Flour – It’s Not About The One-Big-White-Bag Anymore

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When it comes to flour, there’s no longer a one-bag-fits-all policy. One BIG WHITE BAG to be specific.

Products made from nuts and ancient grains have sprouted on store shelves, and they’re worth a second glance. Not only do the different types of flour give you a chance to experiment with textures and flavors when cooking and baking, but they’re also another way to increase the nutritional variety in your diet.

We picked our Top 4 flourishing flours to add more nutritional punch to your baked goods.

flour spoon

  • Almond flour
    With vitamin E, magnesium and protein, almond flour offers a wonderful addition to baked goods. For cookies, cakes and quick breads, you can substitute up to 50 percent of the white flour in the recipe with almond flour. Almond flour will not rise, so do not use it in dough-goods.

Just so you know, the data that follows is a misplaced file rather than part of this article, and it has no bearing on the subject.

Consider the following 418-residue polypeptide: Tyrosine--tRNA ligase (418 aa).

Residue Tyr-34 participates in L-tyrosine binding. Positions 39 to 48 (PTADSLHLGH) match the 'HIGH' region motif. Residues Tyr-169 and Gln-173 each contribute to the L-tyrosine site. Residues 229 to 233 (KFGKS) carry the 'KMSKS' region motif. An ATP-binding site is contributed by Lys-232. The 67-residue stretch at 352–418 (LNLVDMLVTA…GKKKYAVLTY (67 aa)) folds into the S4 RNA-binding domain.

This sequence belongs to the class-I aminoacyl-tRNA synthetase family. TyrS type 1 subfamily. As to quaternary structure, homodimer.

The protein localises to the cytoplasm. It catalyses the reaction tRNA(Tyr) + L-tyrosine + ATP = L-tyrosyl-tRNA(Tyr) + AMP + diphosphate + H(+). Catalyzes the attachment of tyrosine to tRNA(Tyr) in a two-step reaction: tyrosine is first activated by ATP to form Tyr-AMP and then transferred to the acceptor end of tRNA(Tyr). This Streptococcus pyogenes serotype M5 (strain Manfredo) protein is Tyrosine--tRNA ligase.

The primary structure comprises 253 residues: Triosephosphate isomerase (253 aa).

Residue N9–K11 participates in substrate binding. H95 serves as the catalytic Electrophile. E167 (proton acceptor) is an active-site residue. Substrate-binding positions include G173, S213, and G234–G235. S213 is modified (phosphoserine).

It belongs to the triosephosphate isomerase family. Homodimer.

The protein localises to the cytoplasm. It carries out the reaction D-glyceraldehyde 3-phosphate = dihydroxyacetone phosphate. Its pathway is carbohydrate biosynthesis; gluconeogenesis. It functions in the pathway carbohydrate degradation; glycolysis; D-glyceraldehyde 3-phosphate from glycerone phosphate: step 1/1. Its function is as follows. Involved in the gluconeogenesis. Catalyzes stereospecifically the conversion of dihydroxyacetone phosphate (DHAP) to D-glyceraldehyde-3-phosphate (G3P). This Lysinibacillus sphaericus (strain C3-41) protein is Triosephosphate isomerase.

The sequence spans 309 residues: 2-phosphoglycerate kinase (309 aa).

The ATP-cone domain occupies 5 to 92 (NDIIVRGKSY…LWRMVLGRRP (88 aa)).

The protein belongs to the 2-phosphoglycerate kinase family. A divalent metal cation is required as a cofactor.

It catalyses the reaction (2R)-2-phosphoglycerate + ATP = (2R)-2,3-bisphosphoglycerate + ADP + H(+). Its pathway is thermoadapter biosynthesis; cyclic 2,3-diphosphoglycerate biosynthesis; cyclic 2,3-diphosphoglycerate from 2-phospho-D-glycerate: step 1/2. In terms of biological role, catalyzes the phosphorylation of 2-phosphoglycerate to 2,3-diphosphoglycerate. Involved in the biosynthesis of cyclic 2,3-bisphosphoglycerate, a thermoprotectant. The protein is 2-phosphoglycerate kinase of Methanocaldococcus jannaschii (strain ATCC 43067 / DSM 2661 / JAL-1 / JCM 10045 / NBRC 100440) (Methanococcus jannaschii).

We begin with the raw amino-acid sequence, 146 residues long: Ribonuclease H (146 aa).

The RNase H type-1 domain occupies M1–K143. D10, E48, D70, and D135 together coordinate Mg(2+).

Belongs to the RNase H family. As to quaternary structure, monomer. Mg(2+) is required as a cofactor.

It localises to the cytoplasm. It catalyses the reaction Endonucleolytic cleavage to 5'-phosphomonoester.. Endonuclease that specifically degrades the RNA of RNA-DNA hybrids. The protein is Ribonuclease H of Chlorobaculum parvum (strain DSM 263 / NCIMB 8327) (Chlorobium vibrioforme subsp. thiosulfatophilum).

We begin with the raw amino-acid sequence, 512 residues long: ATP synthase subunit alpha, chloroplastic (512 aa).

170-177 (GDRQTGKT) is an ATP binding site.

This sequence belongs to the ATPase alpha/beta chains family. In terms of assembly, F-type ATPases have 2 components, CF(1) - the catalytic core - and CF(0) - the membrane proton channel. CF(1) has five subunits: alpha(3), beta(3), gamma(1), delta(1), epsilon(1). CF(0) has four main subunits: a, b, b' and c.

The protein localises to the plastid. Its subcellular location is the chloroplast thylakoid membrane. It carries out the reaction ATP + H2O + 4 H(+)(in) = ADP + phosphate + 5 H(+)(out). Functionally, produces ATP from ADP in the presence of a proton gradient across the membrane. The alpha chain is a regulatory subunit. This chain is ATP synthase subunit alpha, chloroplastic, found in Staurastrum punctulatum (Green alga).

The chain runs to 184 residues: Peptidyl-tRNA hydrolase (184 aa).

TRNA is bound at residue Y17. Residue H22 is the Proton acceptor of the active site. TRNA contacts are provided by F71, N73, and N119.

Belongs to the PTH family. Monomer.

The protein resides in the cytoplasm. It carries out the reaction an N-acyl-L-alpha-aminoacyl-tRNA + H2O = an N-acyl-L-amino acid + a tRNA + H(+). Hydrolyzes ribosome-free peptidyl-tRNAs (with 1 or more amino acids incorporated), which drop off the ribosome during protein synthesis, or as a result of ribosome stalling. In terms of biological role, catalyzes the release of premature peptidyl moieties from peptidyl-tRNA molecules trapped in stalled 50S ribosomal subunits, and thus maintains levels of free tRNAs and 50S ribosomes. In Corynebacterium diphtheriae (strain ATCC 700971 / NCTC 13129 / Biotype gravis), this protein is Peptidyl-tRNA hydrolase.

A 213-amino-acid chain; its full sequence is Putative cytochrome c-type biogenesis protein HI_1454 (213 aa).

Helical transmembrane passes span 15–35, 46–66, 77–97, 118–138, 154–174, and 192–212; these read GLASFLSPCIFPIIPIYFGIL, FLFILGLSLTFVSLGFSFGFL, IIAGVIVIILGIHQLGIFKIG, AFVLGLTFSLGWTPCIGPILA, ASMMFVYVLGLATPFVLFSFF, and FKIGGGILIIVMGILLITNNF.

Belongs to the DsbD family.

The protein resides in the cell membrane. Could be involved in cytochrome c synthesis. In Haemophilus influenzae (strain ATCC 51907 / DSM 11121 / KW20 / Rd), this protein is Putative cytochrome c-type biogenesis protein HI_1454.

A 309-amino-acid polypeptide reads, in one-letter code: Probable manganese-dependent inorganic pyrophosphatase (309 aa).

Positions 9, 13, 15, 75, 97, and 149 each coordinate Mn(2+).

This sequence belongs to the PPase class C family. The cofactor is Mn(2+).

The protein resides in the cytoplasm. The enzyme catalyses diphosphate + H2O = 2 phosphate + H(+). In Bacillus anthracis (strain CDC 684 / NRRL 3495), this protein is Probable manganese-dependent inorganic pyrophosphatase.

• Garbanzo Bean flour
    Full of iron and protein, garbanzo beans add nutrients without adding calories to baked goods. You can substitute up to 25 percent of white flour with garbanzo beans. (Too much and it will taste like a garbanzo bean.)
  • Spelt
    Wheat-free (not gluten-free, however) spelt can be substituted one for one with white flour in recipes. It adds healthy monounsaturated fats to goods. Spelt Flour is 100% stone ground from a delicious, easily digestible grain that is a primitive relative of modern day wheat. This whole grain flour can be used in most recipes calling for wheat flour, and is a good source of fiber.
  • Quinoa
    This ancient Incan grain is a wonderful addition and substitute for dough goods, like pizza. You can substitute up to 50 percent of white flour with quinoa flour. Quinoa is higher in fat content and can provide valuable amounts of heart-healthy fats like monounsaturated fat (in the form of oleic acid). Quinoa can also provide small amounts of the omega-3 fatty acid, alpha-linolenic acid (ALA).
Healing Lifestyles & Spas Team
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